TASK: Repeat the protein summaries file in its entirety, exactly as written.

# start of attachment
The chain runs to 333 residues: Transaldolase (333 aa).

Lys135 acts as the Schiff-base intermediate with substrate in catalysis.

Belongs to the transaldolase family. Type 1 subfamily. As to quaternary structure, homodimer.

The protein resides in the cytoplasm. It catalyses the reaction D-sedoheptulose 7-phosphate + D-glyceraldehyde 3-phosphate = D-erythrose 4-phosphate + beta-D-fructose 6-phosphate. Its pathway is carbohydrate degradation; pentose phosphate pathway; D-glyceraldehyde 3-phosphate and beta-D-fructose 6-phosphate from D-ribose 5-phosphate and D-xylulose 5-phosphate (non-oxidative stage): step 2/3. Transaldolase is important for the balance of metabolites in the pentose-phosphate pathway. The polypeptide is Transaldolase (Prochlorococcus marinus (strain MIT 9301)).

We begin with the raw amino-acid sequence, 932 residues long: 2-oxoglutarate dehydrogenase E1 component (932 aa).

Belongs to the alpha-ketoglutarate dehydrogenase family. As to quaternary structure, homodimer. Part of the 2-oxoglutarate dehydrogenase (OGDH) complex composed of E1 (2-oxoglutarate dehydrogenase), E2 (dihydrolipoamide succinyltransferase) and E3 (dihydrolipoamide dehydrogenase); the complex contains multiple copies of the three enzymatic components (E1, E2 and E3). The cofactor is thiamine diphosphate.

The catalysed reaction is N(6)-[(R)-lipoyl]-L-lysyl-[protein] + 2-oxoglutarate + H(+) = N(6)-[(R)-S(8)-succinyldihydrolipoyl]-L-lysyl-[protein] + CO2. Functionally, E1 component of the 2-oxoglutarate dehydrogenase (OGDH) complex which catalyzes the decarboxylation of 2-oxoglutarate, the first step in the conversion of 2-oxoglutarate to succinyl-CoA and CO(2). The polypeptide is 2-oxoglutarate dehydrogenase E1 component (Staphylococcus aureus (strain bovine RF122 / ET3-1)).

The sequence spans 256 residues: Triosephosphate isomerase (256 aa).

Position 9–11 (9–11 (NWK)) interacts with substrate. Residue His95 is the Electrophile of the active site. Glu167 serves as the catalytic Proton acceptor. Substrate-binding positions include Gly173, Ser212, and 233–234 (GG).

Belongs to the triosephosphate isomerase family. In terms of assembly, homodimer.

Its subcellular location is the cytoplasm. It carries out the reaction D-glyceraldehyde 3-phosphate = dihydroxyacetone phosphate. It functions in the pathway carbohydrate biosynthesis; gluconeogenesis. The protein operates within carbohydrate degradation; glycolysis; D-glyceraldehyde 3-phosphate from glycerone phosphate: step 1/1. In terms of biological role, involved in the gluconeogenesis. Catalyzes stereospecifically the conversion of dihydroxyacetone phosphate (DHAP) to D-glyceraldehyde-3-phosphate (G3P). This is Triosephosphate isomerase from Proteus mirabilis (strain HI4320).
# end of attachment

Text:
The chain runs to 333 residues: Transaldolase (333 aa).

Lys135 acts as the Schiff-base intermediate with substrate in catalysis.

Belongs to the transaldolase family. Type 1 subfamily. As to quaternary structure, homodimer.

The protein resides in the cytoplasm. It catalyses the reaction D-sedoheptulose 7-phosphate + D-glyceraldehyde 3-phosphate = D-erythrose 4-phosphate + beta-D-fructose 6-phosphate. Its pathway is carbohydrate degradation; pentose phosphate pathway; D-glyceraldehyde 3-phosphate and beta-D-fructose 6-phosphate from D-ribose 5-phosphate and D-xylulose 5-phosphate (non-oxidative stage): step 2/3. Transaldolase is important for the balance of metabolites in the pentose-phosphate pathway. The polypeptide is Transaldolase (Prochlorococcus marinus (strain MIT 9301)).

We begin with the raw amino-acid sequence, 932 residues long: 2-oxoglutarate dehydrogenase E1 component (932 aa).

Belongs to the alpha-ketoglutarate dehydrogenase family. As to quaternary structure, homodimer. Part of the 2-oxoglutarate dehydrogenase (OGDH) complex composed of E1 (2-oxoglutarate dehydrogenase), E2 (dihydrolipoamide succinyltransferase) and E3 (dihydrolipoamide dehydrogenase); the complex contains multiple copies of the three enzymatic components (E1, E2 and E3). The cofactor is thiamine diphosphate.

The catalysed reaction is N(6)-[(R)-lipoyl]-L-lysyl-[protein] + 2-oxoglutarate + H(+) = N(6)-[(R)-S(8)-succinyldihydrolipoyl]-L-lysyl-[protein] + CO2. Functionally, E1 component of the 2-oxoglutarate dehydrogenase (OGDH) complex which catalyzes the decarboxylation of 2-oxoglutarate, the first step in the conversion of 2-oxoglutarate to succinyl-CoA and CO(2). The polypeptide is 2-oxoglutarate dehydrogenase E1 component (Staphylococcus aureus (strain bovine RF122 / ET3-1)).

The sequence spans 256 residues: Triosephosphate isomerase (256 aa).

Position 9–11 (9–11 (NWK)) interacts with substrate. Residue His95 is the Electrophile of the active site. Glu167 serves as the catalytic Proton acceptor. Substrate-binding positions include Gly173, Ser212, and 233–234 (GG).

Belongs to the triosephosphate isomerase family. In terms of assembly, homodimer.

Its subcellular location is the cytoplasm. It carries out the reaction D-glyceraldehyde 3-phosphate = dihydroxyacetone phosphate. It functions in the pathway carbohydrate biosynthesis; gluconeogenesis. The protein operates within carbohydrate degradation; glycolysis; D-glyceraldehyde 3-phosphate from glycerone phosphate: step 1/1. In terms of biological role, involved in the gluconeogenesis. Catalyzes stereospecifically the conversion of dihydroxyacetone phosphate (DHAP) to D-glyceraldehyde-3-phosphate (G3P). This is Triosephosphate isomerase from Proteus mirabilis (strain HI4320).